Monday, January 17, 2011

English and Language Arts Curriculum

I started posting this about a month ago, and was unsuccessful so I deleted it.  Today I am starting all over...

A number of the moms in my home school fellowship group meet once a month for coffee and mutual encouragement, and often we plan on having a topical discussion at that meeting. At our December get-together, our topic was English and Language Arts curricula, and all who attended were encouraged to ‘show and tell’ the resources we are using with our students. I have used several different products for my students over the years. In the past we have used the beginning phonics and reading texts from Christian Liberty Press and ABeka; my youngest two students learned to read using Teach Your Children to Read Well; my oldest son used Bob Jones Press texts for high school English; and last year we gave Switched On Schoolhouse a try for English 9. Right now we are using Alpha Omega Lifepacs for all three students, and I have a few supplemental things as well.

I won'’t review CLP or ABeka products right now, because it’s been several years since we used those. Even though it’s been a couple of years since we finished with Teach Your Children to Read Well, I still recommend this product for those who are teaching young children to read for the first time. The teaching approach is very similar to the 100 Easy Lessons book that many are already familiar with, but there is also a reader and workbook which reinforce the phonics concepts taught and give printing practice. The books also have a built-in points reward system, making it easy for those who want to keep measurable grades for their child.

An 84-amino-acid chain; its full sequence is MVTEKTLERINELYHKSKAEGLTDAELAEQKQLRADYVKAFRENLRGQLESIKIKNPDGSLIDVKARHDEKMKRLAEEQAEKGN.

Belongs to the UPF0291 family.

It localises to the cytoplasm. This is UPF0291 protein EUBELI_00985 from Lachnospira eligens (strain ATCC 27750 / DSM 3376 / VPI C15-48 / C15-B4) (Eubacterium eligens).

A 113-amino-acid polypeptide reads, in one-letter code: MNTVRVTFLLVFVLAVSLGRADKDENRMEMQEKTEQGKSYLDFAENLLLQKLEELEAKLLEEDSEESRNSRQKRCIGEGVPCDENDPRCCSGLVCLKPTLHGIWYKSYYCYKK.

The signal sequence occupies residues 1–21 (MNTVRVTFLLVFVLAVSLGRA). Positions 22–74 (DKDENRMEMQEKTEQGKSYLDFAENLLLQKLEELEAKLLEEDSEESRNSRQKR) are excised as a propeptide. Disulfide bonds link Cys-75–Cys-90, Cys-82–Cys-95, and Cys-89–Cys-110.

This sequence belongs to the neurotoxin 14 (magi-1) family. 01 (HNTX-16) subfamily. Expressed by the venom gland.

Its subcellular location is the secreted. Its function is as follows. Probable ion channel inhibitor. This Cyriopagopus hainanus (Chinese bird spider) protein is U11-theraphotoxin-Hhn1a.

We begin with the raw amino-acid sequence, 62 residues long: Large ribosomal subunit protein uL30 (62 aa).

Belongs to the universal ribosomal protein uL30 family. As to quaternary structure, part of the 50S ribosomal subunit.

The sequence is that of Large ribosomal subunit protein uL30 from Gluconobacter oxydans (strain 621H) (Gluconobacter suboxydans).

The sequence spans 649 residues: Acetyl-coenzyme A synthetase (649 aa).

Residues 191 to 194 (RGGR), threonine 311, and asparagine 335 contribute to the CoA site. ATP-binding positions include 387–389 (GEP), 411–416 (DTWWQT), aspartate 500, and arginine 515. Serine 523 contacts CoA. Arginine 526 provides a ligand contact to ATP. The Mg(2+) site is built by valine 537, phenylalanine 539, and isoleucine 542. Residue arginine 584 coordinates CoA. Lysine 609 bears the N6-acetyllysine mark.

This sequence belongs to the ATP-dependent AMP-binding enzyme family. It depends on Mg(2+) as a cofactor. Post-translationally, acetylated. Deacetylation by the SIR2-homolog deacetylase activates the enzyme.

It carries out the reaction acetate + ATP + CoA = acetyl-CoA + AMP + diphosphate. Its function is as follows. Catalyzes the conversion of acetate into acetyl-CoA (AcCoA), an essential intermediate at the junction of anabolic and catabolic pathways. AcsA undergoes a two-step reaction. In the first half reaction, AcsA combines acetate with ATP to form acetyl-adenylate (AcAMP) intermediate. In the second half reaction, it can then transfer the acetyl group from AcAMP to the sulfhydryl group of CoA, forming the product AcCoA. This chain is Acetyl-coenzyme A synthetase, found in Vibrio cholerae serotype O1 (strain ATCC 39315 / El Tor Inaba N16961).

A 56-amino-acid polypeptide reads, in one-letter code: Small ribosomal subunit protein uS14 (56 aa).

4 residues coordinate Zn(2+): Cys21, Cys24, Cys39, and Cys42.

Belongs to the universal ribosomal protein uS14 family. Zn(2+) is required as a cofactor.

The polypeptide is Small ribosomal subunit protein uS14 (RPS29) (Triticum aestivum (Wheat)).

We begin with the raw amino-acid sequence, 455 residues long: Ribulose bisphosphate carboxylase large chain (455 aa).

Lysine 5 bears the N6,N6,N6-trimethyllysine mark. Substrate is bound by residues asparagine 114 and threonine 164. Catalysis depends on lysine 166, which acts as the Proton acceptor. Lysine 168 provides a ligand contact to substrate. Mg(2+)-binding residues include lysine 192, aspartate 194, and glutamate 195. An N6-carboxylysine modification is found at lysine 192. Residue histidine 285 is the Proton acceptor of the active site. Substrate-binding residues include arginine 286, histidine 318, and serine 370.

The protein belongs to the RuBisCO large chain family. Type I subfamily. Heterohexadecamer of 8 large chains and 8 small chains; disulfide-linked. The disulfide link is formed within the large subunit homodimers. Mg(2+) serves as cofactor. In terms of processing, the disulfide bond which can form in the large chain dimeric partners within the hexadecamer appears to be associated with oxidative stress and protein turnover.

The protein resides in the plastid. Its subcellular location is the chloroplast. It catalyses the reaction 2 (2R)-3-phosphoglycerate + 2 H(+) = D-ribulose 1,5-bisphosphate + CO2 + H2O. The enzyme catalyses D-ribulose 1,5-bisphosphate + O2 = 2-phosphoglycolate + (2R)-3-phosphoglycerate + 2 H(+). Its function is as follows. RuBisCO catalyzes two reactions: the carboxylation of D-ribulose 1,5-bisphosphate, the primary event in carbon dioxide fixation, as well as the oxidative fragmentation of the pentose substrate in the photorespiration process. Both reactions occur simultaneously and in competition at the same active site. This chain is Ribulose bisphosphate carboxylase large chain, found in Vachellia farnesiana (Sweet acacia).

Last year we tried Switched On Schoolhouse for English 9 with Spencer. The course material is pretty much the same as the Alpha Omega Lifepac for English 9, and I thought that it might work out better for my student that didn’'t like to write. I think we would have had more success with the experiment if Spencer had already learned proper keyboarding so his typing was more efficient, and if we'’d had a second computer on which to install the program so that he could work on it more on his own schedule instead of jockeying with the rest of the family for computer time. Although the program did much of the grading automatically, as the teacher I was still required to do evaluate quite a bit of it myself, and without a separate Teachers Manual it wasn'’t always as easy as I would have liked. At the end of the year, we decided that we would rather stick to the Lifepacs, which come with that Teachers Manual, and which (for our family anyway) are far more portable and measurable. One advantage of SOS is that it is non-consumable, so now that we own it for Grade 9 English, I expect we’ll use it for Landon and Kennady when they reach that level, which will save me a few dollars those years. I talked with another mom at the meeting who had also tried SOS for English 9 and had the same experience. We agreed that SOS isn’'t what we'’d recommend for English. There are other subjects for which it’s a good option though.